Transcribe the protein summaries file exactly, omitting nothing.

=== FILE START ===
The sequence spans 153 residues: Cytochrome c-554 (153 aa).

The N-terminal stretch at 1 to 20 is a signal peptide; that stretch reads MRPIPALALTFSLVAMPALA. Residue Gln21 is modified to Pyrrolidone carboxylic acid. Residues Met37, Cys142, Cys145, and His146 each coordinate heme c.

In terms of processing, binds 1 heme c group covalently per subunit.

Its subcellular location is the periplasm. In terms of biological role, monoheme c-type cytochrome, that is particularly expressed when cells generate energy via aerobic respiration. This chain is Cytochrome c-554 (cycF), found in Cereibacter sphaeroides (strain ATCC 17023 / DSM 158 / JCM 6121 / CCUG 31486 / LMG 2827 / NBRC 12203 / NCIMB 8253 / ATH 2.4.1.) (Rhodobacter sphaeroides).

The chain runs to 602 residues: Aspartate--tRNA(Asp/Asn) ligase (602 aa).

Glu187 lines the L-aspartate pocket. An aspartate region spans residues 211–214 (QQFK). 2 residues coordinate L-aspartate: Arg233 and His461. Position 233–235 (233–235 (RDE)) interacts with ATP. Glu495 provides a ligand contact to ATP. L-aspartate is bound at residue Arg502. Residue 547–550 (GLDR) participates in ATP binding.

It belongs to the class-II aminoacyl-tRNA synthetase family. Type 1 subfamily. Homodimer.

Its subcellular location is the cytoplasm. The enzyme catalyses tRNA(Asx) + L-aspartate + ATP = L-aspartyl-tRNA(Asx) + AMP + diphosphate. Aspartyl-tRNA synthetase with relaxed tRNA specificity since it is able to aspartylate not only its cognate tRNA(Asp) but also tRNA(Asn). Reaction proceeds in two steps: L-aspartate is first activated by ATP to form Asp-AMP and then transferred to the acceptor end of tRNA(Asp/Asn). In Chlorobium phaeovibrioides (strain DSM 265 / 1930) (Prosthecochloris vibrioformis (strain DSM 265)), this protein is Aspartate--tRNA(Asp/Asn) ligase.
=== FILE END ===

The sequence spans 153 residues: Cytochrome c-554 (153 aa).

The N-terminal stretch at 1 to 20 is a signal peptide; that stretch reads MRPIPALALTFSLVAMPALA. Residue Gln21 is modified to Pyrrolidone carboxylic acid. Residues Met37, Cys142, Cys145, and His146 each coordinate heme c.

In terms of processing, binds 1 heme c group covalently per subunit.

Its subcellular location is the periplasm. In terms of biological role, monoheme c-type cytochrome, that is particularly expressed when cells generate energy via aerobic respiration. This chain is Cytochrome c-554 (cycF), found in Cereibacter sphaeroides (strain ATCC 17023 / DSM 158 / JCM 6121 / CCUG 31486 / LMG 2827 / NBRC 12203 / NCIMB 8253 / ATH 2.4.1.) (Rhodobacter sphaeroides).

The chain runs to 602 residues: Aspartate--tRNA(Asp/Asn) ligase (602 aa).

Glu187 lines the L-aspartate pocket. An aspartate region spans residues 211–214 (QQFK). 2 residues coordinate L-aspartate: Arg233 and His461. Position 233–235 (233–235 (RDE)) interacts with ATP. Glu495 provides a ligand contact to ATP. L-aspartate is bound at residue Arg502. Residue 547–550 (GLDR) participates in ATP binding.

It belongs to the class-II aminoacyl-tRNA synthetase family. Type 1 subfamily. Homodimer.

Its subcellular location is the cytoplasm. The enzyme catalyses tRNA(Asx) + L-aspartate + ATP = L-aspartyl-tRNA(Asx) + AMP + diphosphate. Aspartyl-tRNA synthetase with relaxed tRNA specificity since it is able to aspartylate not only its cognate tRNA(Asp) but also tRNA(Asn). Reaction proceeds in two steps: L-aspartate is first activated by ATP to form Asp-AMP and then transferred to the acceptor end of tRNA(Asp/Asn). In Chlorobium phaeovibrioides (strain DSM 265 / 1930) (Prosthecochloris vibrioformis (strain DSM 265)), this protein is Aspartate--tRNA(Asp/Asn) ligase.